With apologies to the president of the United States, the current titleholder, if we could combine Chauna Banks and John Schroder into a single public official, we'd get a Republocrat whiner of epic proportions.

The Democrat on the Baton Rouge Metro Council and the Republican state treasurer used separate meetings Thursday to make trouble — out of order, neither making a convincing case, and in Banks' role, particularly offensive because the agenda was replacement of a deceased colleague on the council.

In case you missed it: The metro council meeting got off to a rocky start when Banks asked to deliver a presentation and Mayor Pro Tem Scott Wilson would not allow it. Wilson then called for the council members to take a recess, and Banks gave her presentation when they returned.

She walked through most pieces of legislation she had tried to pass through the Metro Council over the past two years. She repeatedly pointed out that Republicans — including the late Buddy Amoroso — voted against her measures, which included requirements for Baton Rouge Police Department officers to live inside city limits and backing a for-profit health center that pitched an emergency room in north Baton Rouge. 

Councilman Dwight Hudson objected to Banks' presentation multiple times, calling it "a mockery of the public meeting process" and "completely out of order." But Wilson allowed the presentation before the public hearing began.

Banks abused her privileges by endlessly rehearsing grievances about resolutions she had proposed that had not passed, as if she is the fount of wisdom and her Republican colleagues — as well as some of those who are Democrats — were a combination of malicious racists and gibbering idiots.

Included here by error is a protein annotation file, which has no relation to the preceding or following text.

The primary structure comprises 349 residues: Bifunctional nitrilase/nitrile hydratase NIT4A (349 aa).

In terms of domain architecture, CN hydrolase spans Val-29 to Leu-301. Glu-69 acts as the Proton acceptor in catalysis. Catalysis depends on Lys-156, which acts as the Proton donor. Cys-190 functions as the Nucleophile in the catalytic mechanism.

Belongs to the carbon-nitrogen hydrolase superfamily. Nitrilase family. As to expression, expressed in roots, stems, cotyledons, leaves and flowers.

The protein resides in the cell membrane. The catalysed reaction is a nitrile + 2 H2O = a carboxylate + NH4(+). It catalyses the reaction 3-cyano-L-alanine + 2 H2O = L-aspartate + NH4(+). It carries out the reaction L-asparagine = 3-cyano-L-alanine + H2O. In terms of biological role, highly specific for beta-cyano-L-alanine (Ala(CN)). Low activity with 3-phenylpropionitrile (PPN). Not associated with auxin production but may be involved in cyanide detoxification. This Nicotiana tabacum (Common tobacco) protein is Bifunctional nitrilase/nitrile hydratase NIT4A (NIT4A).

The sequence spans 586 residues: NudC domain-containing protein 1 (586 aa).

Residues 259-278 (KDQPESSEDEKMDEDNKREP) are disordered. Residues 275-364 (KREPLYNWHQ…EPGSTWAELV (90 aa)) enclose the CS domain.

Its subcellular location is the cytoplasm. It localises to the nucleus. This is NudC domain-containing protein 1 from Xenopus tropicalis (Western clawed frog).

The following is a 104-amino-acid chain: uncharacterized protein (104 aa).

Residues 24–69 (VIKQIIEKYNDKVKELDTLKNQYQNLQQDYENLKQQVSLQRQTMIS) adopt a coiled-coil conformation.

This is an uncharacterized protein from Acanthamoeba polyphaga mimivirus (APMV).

In the heated and emotional atmosphere of the debate over replacement of Amoroso, it was a performance that should do her no good with her colleagues or the public.

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But disregard for government can be achieved at more elevated planes by attention-hungry politicians like Schroder. He used a routine motion at the State Bond Commission, which he chairs by virtue of his statewide office, to provoke a debate about state spending — over which constitutionally the commission, and he as treasurer, have virtually nothing to do with.

In vain, Commissioner of Administration Jay Dardenne and Senate President John Alario, R-Westwego, tried to explain to Schroder that it is the Legislature where such debates could be held, not in a routine but must-pass motion to ensure that contractors on state projects can be paid.

So half-baked ideas and old grievances were rehashed by a Republican and a Democrat, united in a contempt for the orderly processes of government, and the duties of their offices.